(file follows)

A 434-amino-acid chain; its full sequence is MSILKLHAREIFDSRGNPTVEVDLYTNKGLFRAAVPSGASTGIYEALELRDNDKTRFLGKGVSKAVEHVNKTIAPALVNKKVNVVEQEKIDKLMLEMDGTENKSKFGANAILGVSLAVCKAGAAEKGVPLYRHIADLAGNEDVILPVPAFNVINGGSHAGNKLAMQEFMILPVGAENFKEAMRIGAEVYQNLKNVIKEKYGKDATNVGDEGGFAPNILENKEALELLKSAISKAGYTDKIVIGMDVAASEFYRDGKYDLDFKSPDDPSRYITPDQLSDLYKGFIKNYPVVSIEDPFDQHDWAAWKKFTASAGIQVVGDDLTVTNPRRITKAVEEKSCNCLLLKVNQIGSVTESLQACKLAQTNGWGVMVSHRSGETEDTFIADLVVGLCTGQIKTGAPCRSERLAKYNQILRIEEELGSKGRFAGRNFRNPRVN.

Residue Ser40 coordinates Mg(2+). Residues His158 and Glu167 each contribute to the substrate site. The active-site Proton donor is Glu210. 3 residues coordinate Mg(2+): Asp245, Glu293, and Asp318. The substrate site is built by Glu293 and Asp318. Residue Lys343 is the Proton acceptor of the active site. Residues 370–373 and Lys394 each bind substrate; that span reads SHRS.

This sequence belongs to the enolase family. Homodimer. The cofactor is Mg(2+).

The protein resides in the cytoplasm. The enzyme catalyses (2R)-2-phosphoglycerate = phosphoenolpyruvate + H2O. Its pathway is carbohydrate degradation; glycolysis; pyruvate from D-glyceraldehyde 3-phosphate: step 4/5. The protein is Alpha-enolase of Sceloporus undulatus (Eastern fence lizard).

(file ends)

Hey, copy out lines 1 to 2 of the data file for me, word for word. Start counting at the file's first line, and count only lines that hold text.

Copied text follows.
A 434-amino-acid chain; its full sequence is MSILKLHAREIFDSRGNPTVEVDLYTNKGLFRAAVPSGASTGIYEALELRDNDKTRFLGKGVSKAVEHVNKTIAPALVNKKVNVVEQEKIDKLMLEMDGTENKSKFGANAILGVSLAVCKAGAAEKGVPLYRHIADLAGNEDVILPVPAFNVINGGSHAGNKLAMQEFMILPVGAENFKEAMRIGAEVYQNLKNVIKEKYGKDATNVGDEGGFAPNILENKEALELLKSAISKAGYTDKIVIGMDVAASEFYRDGKYDLDFKSPDDPSRYITPDQLSDLYKGFIKNYPVVSIEDPFDQHDWAAWKKFTASAGIQVVGDDLTVTNPRRITKAVEEKSCNCLLLKVNQIGSVTESLQACKLAQTNGWGVMVSHRSGETEDTFIADLVVGLCTGQIKTGAPCRSERLAKYNQILRIEEELGSKGRFAGRNFRNPRVN.

Residue Ser40 coordinates Mg(2+). Residues His158 and Glu167 each contribute to the substrate site. The active-site Proton donor is Glu210. 3 residues coordinate Mg(2+): Asp245, Glu293, and Asp318. The substrate site is built by Glu293 and Asp318. Residue Lys343 is the Proton acceptor of the active site. Residues 370–373 and Lys394 each bind substrate; that span reads SHRS.